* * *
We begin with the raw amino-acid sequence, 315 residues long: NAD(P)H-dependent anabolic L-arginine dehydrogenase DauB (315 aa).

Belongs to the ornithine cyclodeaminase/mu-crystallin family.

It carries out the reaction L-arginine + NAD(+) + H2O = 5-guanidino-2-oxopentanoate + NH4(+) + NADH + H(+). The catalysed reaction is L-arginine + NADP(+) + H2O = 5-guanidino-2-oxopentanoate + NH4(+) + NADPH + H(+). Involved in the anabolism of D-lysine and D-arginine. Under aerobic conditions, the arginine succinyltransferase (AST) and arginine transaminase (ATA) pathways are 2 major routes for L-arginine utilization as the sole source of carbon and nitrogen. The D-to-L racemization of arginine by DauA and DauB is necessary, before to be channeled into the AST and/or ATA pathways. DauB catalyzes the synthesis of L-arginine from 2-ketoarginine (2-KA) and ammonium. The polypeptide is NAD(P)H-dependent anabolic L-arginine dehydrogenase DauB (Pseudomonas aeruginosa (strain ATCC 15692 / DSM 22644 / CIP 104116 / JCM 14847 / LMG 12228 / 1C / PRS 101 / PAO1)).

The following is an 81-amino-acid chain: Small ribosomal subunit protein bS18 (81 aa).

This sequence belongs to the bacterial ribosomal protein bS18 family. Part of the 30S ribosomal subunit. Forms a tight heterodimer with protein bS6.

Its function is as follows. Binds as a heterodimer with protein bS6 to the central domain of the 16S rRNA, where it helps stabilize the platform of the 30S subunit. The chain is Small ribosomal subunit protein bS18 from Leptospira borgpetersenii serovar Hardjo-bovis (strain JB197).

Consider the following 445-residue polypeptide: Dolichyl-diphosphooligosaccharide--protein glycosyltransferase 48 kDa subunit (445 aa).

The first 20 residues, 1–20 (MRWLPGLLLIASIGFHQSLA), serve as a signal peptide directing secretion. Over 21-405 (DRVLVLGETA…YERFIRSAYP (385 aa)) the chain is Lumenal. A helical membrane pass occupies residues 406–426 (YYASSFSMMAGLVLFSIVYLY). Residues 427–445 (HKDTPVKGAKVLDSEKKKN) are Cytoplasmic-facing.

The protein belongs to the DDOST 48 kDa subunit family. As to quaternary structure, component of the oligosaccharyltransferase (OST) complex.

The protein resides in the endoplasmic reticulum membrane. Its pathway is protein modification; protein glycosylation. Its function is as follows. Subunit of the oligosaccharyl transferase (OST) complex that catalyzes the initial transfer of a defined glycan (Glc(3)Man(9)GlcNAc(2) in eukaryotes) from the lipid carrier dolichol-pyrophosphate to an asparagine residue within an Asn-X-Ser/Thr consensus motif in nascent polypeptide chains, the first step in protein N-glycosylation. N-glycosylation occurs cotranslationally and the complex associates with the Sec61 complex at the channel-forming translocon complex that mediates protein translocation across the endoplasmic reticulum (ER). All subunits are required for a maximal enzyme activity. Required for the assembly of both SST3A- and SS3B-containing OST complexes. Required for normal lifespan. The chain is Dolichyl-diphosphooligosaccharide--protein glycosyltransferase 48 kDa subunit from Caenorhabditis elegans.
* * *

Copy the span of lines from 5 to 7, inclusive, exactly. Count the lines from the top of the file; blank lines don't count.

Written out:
This sequence belongs to the bacterial ribosomal protein bS18 family. Part of the 30S ribosomal subunit. Forms a tight heterodimer with protein bS6.

Its function is as follows. Binds as a heterodimer with protein bS6 to the central domain of the 16S rRNA, where it helps stabilize the platform of the 30S subunit. The chain is Small ribosomal subunit protein bS18 from Leptospira borgpetersenii serovar Hardjo-bovis (strain JB197).

Consider the following 445-residue polypeptide: Dolichyl-diphosphooligosaccharide--protein glycosyltransferase 48 kDa subunit (445 aa).